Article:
Ricinus communis forms monospecific stands which can displace native plant species. It can invade neglected farmland and pasture. The seeds are poisonous if they are chewed and ingested. Seeds that are not chewed are likely to be harmless. The foliage is only slightly toxic.
R. communis has been listed as a noxious weed in the Australian states of New South Wales and the Northern Territories and as a Category 2 invader in South Africa (invaders with certain qualities, e.g. commercial use or for woodlots, animal fodder, soil stabilisation, etc. These plants are allowed in certain areas under controlled conditions).
The precise management measures adopted for any plant invasion will depend upon factors such as the terrain, the cost and availability of labour, the severity of the infestation and the presence of other invasive species. Some components of an integrated management approach are introduced below.
The best form of invasive species management is prevention. If prevention is no longer possible, it is best to treat the weed infestations when they are small to prevent them from establishing (early detection and rapid response). Controlling the weed before it seeds will reduce future problems. Control is generally best applied to the least infested areas before dense infestations are tackled. Consistent follow-up work is required for sustainable management.
Ricinus communis can be controlled through cultivation and mowing or physical uprooting. Herbicides can be effective as cut stump treatments or basal bark applications (painting herbicide onto the bark).
When using any herbicide always read the label first and follow all instructions and safety requirements. If in doubt consult an expert. Fire can be used as a management tool, but usually in combination with other methods such as chaining. Fire alone may actually increase R. communis densities by plant regrowth and enhanced seed germination.
Not listed as a noxious weed by the state or governments in Kenya, Tanzania and Uganda.
Castor seeds have been found in Egyptian tombs dating back to 4000 BC; the slow burning oil was used mostly to fuel lamps. Herodotus and other Greek travellers noted the use of castor seed oil for lighting, body ointments, and improving hair growth and texture. Cleopatra is reputed to have used it to brighten the whites of her eyes. The Ebers Papyrus is an ancient Egyptian medical treatise believed to date from 1552 BC. Translated in 1872, it describes castor oil as a laxative.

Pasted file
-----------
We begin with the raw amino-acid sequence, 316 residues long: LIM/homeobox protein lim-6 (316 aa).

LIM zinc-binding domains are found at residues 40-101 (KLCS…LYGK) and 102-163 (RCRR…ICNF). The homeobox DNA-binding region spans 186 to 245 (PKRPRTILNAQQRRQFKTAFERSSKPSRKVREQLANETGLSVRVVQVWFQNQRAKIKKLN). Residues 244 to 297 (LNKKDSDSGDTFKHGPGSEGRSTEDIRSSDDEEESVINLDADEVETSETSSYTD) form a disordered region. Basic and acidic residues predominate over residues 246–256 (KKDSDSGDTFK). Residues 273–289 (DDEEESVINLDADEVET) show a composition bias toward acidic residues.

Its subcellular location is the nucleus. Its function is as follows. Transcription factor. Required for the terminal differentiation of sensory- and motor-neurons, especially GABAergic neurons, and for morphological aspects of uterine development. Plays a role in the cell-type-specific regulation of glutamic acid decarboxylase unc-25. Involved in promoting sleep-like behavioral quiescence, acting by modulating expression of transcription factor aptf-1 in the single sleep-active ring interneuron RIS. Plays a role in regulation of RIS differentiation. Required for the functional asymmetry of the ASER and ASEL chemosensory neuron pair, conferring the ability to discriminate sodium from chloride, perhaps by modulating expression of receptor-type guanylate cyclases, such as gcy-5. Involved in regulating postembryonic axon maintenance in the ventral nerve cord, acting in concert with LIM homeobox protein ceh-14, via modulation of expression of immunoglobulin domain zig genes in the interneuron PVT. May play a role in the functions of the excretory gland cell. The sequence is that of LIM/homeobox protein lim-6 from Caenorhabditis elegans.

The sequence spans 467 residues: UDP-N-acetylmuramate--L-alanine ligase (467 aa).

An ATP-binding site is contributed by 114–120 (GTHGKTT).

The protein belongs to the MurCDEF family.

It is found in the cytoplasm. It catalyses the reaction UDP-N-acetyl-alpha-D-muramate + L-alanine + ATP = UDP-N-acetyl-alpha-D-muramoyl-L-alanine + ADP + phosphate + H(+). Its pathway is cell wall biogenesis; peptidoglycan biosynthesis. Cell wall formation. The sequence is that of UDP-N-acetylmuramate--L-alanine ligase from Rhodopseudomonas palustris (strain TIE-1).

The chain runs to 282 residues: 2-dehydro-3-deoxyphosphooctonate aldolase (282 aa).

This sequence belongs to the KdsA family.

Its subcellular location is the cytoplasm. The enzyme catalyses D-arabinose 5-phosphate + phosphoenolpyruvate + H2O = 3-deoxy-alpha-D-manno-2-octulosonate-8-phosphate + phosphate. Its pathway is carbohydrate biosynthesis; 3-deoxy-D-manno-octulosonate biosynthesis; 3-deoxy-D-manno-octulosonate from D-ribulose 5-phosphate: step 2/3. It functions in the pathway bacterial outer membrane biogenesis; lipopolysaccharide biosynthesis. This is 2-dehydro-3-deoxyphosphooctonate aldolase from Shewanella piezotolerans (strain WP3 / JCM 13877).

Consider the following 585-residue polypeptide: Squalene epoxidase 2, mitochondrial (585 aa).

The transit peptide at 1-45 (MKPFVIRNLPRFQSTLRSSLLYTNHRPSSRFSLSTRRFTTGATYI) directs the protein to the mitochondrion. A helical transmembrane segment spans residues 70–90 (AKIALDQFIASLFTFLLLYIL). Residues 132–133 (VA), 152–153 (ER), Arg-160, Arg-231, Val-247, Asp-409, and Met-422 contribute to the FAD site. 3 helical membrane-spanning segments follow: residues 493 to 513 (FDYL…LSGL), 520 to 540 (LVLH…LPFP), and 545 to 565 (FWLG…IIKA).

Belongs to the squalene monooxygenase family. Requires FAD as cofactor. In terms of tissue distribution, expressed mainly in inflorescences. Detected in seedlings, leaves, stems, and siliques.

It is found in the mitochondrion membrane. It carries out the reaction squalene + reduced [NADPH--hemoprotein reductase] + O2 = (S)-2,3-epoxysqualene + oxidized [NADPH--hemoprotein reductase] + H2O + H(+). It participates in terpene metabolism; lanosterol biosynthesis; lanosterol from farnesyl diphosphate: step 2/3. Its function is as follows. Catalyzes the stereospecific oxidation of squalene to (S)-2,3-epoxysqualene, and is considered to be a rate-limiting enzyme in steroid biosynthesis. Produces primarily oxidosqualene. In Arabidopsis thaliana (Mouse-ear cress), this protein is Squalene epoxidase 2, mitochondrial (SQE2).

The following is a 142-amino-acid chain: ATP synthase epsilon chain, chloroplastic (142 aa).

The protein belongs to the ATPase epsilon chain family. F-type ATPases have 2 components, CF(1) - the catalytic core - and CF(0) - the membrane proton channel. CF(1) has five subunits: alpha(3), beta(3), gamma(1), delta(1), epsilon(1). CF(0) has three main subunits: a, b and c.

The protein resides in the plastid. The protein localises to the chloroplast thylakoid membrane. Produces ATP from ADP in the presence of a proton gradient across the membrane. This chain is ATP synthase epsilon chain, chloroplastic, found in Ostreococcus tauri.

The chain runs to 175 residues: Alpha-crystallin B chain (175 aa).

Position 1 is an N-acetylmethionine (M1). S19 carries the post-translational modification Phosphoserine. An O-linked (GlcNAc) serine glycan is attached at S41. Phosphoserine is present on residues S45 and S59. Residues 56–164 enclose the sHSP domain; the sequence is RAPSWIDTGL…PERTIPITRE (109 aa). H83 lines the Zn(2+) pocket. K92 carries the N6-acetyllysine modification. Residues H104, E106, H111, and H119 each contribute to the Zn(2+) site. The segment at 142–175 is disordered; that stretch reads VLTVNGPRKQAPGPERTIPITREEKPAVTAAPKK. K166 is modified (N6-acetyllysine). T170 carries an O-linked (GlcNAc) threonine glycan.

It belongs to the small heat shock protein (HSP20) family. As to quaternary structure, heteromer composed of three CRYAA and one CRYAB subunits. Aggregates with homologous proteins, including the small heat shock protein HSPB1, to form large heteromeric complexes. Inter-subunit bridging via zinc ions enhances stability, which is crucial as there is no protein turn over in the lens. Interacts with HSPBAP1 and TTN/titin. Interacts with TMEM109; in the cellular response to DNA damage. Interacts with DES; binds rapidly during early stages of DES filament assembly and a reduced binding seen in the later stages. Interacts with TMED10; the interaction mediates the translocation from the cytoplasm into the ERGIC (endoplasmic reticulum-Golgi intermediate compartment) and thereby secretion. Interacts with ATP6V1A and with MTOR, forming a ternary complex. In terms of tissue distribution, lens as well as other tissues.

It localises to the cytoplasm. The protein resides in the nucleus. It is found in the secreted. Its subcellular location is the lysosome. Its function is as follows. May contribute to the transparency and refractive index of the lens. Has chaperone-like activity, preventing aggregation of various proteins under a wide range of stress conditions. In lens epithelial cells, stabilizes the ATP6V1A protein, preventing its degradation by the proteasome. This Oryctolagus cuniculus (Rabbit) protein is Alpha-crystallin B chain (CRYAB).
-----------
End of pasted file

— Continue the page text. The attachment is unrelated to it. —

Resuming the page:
The use of castor bean oil ("eranda") in India has been documented since 2000 BC in lamps and in local medicine as a laxative, purgative, and cathartic in Unani, Ayurvedic and other ethnomedical systems. Traditional Ayurvedic medicine considers castor oil the king of medicinals for curing arthritic diseases (Kalaiselvi et al. 2003).
Castor seed and its oil have also been used in China for centuries, mainly prescribed in local medicine for internal use or use in dressings.
It was used in rituals of sacrifice to please the gods in early civilisations (Joshi et al. 2004)
Castor oil is known to have been used as an instrument of coercion by the paramilitary Blackshirts under the regime of Italian dictator Benito Mussolini. Dissidents and regime opponents were forced to ingest the oil in large amounts, triggering severe diarrhoea and dehydration, which could ultimately cause death. This punishment method was originally thought of by Gabriele D'Annunzio, the Italian poet and Fascist supporter, during the First World War.
Henderson, L. (2001). Alien weeds and invasive plants. A complete guide to declared weeds and invaders in South Africa. Plant Protection Research Institute Handbook No. 12, 300pp. PPR, ARC South Africa.
Agnes Lusweti, National Museums of Kenya; Emily Wabuyele, National Museums of Kenya, Paul Ssegawa, Makerere University; John Mauremootoo, BioNET-INTERNATIONAL Secretariat - UK.
This fact sheet is adapted from The Environmental Weeds of Australia by Sheldon Navie and Steve Adkins, Centre for Biological Information Technology, University of Queensland. We recognise the support from the National Museums of Kenya, Tropical Pesticides Research Institute (TPRI) - Tanzania and Makerere University, Uganda. This activity was undertaken as part of the BioNET-EAFRINET UVIMA Project (Taxonomy for Development in East Africa).
BioNET-EAFRINET Regional Coordinator: email@example.com